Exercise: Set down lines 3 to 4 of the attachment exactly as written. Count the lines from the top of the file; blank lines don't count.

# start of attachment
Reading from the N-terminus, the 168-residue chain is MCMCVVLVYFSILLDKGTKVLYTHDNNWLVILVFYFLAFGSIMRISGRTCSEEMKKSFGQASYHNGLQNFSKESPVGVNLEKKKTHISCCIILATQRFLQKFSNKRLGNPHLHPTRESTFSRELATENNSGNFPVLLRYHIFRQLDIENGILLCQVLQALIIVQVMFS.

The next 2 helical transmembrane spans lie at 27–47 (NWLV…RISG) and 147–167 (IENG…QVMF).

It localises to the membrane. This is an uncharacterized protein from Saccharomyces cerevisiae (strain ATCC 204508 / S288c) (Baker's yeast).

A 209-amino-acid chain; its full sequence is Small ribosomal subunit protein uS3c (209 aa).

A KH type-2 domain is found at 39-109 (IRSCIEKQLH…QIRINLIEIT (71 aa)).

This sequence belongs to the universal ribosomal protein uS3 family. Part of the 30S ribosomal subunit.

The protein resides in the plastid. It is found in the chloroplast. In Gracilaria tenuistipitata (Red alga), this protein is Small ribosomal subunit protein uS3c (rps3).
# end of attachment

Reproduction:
It localises to the membrane. This is an uncharacterized protein from Saccharomyces cerevisiae (strain ATCC 204508 / S288c) (Baker's yeast).

A 209-amino-acid chain; its full sequence is Small ribosomal subunit protein uS3c (209 aa).